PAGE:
Intellectual property rights rules to change in Europe
The European Commission is to revamp the legal framework in which intellectual property rights (IPR) operate with the aim of promoting creativity and innovation.
The objective is to enable inventors, creators, users and consumers to take advantage of new business opportunities.
The Commission believes the existing mix of European and national rules are no longer adapted and need to be modernised.
The new rules will strike the right balance between promoting creation and innovation, in part by ensuring reward and investment for creators and, on the other hand, promoting the widest possible access to goods and services protected by IPR.
The strategy deals with many issues to ensure IPR is covered comprehensively - from the patent a business needs to protect an invention to tackling the misuse of such inventions.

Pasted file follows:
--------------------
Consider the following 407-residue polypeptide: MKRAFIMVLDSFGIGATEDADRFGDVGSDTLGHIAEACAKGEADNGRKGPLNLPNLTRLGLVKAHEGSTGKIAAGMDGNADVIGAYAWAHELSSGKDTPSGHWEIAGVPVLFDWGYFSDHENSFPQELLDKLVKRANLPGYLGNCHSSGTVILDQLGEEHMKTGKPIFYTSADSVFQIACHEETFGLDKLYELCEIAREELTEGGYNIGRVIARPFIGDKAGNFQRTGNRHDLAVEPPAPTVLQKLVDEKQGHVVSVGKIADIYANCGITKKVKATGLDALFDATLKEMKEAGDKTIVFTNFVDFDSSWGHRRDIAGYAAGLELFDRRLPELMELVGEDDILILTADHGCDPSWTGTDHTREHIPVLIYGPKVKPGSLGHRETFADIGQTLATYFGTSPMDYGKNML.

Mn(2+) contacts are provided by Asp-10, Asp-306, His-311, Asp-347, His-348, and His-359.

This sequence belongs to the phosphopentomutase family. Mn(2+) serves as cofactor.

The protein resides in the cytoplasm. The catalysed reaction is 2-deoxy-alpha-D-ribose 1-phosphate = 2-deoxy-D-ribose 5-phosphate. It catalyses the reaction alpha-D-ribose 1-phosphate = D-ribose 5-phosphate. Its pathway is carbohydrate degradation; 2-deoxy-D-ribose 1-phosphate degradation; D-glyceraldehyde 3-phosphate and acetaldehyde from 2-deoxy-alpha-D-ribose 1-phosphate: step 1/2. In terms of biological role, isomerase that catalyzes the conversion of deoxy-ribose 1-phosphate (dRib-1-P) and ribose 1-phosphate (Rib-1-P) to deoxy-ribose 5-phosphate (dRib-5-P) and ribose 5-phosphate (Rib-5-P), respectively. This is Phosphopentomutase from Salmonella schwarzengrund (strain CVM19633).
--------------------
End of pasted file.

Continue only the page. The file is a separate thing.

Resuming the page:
Among the first deliverables of the strategy are today's proposals for an easier licensing system for so-called "orphan works" that will allow many cultural works to be accessible online, and for a new regulation to reinforce customs actions in fighting trade of IPR infringing goods.
"Ensuring the right level of protection of IPR in the single market is essential for Europe's economy. Progress depends on new ideas and new knowledge," said Internal Market Commissioner Michel Barnier.
"There will be no investment in innovation if rights are not protected. On the other hand, consumers and users need to have access to cultural content, for example, online music, for new business models and cultural diversity to both thrive.
"Our aim today is to get the balance between these two objectives right for IPR across the board. To make Europe's framework for intellectual property an enabler for companies and citizens and fit for the online world and the global competition for ideas."